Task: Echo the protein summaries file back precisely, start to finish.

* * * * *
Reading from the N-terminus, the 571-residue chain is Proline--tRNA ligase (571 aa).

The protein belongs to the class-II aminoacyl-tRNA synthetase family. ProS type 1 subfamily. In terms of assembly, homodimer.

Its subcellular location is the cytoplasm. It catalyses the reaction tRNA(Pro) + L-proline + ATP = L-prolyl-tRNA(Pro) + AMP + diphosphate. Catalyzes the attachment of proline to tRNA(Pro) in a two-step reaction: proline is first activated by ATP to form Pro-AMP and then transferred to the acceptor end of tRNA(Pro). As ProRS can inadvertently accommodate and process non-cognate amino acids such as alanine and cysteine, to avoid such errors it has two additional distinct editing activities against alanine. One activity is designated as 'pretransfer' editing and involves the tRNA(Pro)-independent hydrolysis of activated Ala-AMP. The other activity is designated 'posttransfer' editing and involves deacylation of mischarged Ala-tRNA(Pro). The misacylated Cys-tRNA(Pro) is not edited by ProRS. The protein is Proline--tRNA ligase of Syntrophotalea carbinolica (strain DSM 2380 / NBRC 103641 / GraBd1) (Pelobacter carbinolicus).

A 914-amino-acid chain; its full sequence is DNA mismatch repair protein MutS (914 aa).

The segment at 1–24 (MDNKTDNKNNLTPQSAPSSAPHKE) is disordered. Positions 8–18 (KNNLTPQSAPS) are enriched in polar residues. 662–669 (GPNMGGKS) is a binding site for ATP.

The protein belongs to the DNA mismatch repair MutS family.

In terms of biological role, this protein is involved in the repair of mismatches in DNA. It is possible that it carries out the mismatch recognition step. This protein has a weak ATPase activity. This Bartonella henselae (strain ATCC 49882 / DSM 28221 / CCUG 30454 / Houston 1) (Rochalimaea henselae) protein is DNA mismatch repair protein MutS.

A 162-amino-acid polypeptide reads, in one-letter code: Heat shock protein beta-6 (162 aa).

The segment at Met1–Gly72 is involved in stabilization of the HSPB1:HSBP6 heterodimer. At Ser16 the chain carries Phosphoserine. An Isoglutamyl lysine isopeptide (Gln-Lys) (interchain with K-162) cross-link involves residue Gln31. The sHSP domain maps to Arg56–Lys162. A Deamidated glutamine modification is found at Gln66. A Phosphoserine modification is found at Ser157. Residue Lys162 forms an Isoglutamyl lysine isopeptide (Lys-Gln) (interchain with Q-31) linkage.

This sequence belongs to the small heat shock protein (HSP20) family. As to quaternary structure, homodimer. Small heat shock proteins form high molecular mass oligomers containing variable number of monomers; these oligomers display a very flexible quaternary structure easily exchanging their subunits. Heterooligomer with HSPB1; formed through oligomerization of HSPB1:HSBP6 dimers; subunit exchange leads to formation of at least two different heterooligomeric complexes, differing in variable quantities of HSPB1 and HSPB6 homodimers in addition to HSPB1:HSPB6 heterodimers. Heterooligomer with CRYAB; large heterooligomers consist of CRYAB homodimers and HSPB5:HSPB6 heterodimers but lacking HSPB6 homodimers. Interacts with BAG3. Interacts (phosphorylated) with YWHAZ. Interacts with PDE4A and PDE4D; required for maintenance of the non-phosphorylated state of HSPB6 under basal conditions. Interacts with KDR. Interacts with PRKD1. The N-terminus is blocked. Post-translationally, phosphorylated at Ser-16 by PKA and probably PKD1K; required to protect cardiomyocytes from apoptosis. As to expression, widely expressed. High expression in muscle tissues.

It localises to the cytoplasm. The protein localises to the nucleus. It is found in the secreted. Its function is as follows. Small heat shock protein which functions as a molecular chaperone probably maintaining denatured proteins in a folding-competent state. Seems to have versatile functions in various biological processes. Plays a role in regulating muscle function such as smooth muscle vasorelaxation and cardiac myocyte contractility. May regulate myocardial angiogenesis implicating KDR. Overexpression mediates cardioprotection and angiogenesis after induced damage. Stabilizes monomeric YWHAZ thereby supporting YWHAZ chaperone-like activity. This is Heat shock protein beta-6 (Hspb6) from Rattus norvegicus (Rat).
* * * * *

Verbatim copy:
Reading from the N-terminus, the 571-residue chain is Proline--tRNA ligase (571 aa).

The protein belongs to the class-II aminoacyl-tRNA synthetase family. ProS type 1 subfamily. In terms of assembly, homodimer.

Its subcellular location is the cytoplasm. It catalyses the reaction tRNA(Pro) + L-proline + ATP = L-prolyl-tRNA(Pro) + AMP + diphosphate. Catalyzes the attachment of proline to tRNA(Pro) in a two-step reaction: proline is first activated by ATP to form Pro-AMP and then transferred to the acceptor end of tRNA(Pro). As ProRS can inadvertently accommodate and process non-cognate amino acids such as alanine and cysteine, to avoid such errors it has two additional distinct editing activities against alanine. One activity is designated as 'pretransfer' editing and involves the tRNA(Pro)-independent hydrolysis of activated Ala-AMP. The other activity is designated 'posttransfer' editing and involves deacylation of mischarged Ala-tRNA(Pro). The misacylated Cys-tRNA(Pro) is not edited by ProRS. The protein is Proline--tRNA ligase of Syntrophotalea carbinolica (strain DSM 2380 / NBRC 103641 / GraBd1) (Pelobacter carbinolicus).

A 914-amino-acid chain; its full sequence is DNA mismatch repair protein MutS (914 aa).

The segment at 1–24 (MDNKTDNKNNLTPQSAPSSAPHKE) is disordered. Positions 8–18 (KNNLTPQSAPS) are enriched in polar residues. 662–669 (GPNMGGKS) is a binding site for ATP.

The protein belongs to the DNA mismatch repair MutS family.

In terms of biological role, this protein is involved in the repair of mismatches in DNA. It is possible that it carries out the mismatch recognition step. This protein has a weak ATPase activity. This Bartonella henselae (strain ATCC 49882 / DSM 28221 / CCUG 30454 / Houston 1) (Rochalimaea henselae) protein is DNA mismatch repair protein MutS.

A 162-amino-acid polypeptide reads, in one-letter code: Heat shock protein beta-6 (162 aa).

The segment at Met1–Gly72 is involved in stabilization of the HSPB1:HSBP6 heterodimer. At Ser16 the chain carries Phosphoserine. An Isoglutamyl lysine isopeptide (Gln-Lys) (interchain with K-162) cross-link involves residue Gln31. The sHSP domain maps to Arg56–Lys162. A Deamidated glutamine modification is found at Gln66. A Phosphoserine modification is found at Ser157. Residue Lys162 forms an Isoglutamyl lysine isopeptide (Lys-Gln) (interchain with Q-31) linkage.

This sequence belongs to the small heat shock protein (HSP20) family. As to quaternary structure, homodimer. Small heat shock proteins form high molecular mass oligomers containing variable number of monomers; these oligomers display a very flexible quaternary structure easily exchanging their subunits. Heterooligomer with HSPB1; formed through oligomerization of HSPB1:HSBP6 dimers; subunit exchange leads to formation of at least two different heterooligomeric complexes, differing in variable quantities of HSPB1 and HSPB6 homodimers in addition to HSPB1:HSPB6 heterodimers. Heterooligomer with CRYAB; large heterooligomers consist of CRYAB homodimers and HSPB5:HSPB6 heterodimers but lacking HSPB6 homodimers. Interacts with BAG3. Interacts (phosphorylated) with YWHAZ. Interacts with PDE4A and PDE4D; required for maintenance of the non-phosphorylated state of HSPB6 under basal conditions. Interacts with KDR. Interacts with PRKD1. The N-terminus is blocked. Post-translationally, phosphorylated at Ser-16 by PKA and probably PKD1K; required to protect cardiomyocytes from apoptosis. As to expression, widely expressed. High expression in muscle tissues.

It localises to the cytoplasm. The protein localises to the nucleus. It is found in the secreted. Its function is as follows. Small heat shock protein which functions as a molecular chaperone probably maintaining denatured proteins in a folding-competent state. Seems to have versatile functions in various biological processes. Plays a role in regulating muscle function such as smooth muscle vasorelaxation and cardiac myocyte contractility. May regulate myocardial angiogenesis implicating KDR. Overexpression mediates cardioprotection and angiogenesis after induced damage. Stabilizes monomeric YWHAZ thereby supporting YWHAZ chaperone-like activity. This is Heat shock protein beta-6 (Hspb6) from Rattus norvegicus (Rat).